Accordingly, it veers massively into the tell-don’t-show model that constitutes how you do Big Drama in 2005. So what we get is a big debate about the ethical premises of Doctor Who that’s thinly disguised as an actual plot. (It’s not actually at all – it’s outright just filler waiting to do the climax scene, which could have happened as soon as they brought Margaret onto the TARDIS save for the contrivance that the TARDIS needs more time to refuel.) It’s not what you’d call subtle by any measure, but it’s reasonably dramatic, and it takes a viewer adept at both cynicism and the cliches of modern television to avoid being taken in a bit by it. Elsewhere Davies will use the trick to make terribly dramatic statements about the nature of Doctor Who, but the one thing Doctor Who has meticulously avoided crashing itself into so far is Doctor Who, and so here we get an oddity of the Davies era: a story that’s got the big moral pseudo-debate that he uses to amp up the volume on all his season finales but that actually uses that debate as the content of the story instead of as a technique within a story that’s actually about something else.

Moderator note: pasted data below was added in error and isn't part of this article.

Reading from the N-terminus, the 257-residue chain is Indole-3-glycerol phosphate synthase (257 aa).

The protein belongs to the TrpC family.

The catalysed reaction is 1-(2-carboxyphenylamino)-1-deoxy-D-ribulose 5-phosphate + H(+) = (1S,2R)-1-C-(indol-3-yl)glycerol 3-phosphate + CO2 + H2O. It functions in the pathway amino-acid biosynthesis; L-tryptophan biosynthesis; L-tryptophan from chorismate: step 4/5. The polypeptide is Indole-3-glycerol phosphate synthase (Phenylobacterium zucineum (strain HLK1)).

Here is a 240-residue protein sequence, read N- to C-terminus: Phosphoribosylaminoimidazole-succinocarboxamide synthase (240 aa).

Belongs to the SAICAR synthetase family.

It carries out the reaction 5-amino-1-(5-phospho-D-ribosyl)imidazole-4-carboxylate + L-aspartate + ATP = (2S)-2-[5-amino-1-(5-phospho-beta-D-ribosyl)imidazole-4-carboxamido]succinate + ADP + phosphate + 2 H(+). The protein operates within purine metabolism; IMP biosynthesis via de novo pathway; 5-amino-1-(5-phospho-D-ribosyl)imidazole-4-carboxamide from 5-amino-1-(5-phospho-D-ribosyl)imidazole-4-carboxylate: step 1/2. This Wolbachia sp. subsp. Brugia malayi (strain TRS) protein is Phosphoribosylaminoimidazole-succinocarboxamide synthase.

But in doing so we see how fluffy the supposed moral debate about the Doctor actually is. There’s no decent substance to Margaret’s critiques, and in many ways the most satisfying moment of the episode is when, freed of the need to us this sort of furious metafictional questioning to churn out ballast for the dramatic stakes, the Doctor can actually deliver the line he can’t when given the same critique three seasons later in Journey’s End, “shut up, you’re a murderous psychopath.” It’s that – the Doctor’s marvelous “you justify atrocities to yourself because every once in a while you let one of them go” speech – that is the moment of cleverness in this episode, not any of the “you’re murdering me, that makes you as bad as I am” crap. And notably, when Margaret comes back to get the last word it’s to say that only a killer would know that, a line that resonates back to the Time War, i.e. to the actual narrative scar within Doctor Who, its own cancellation.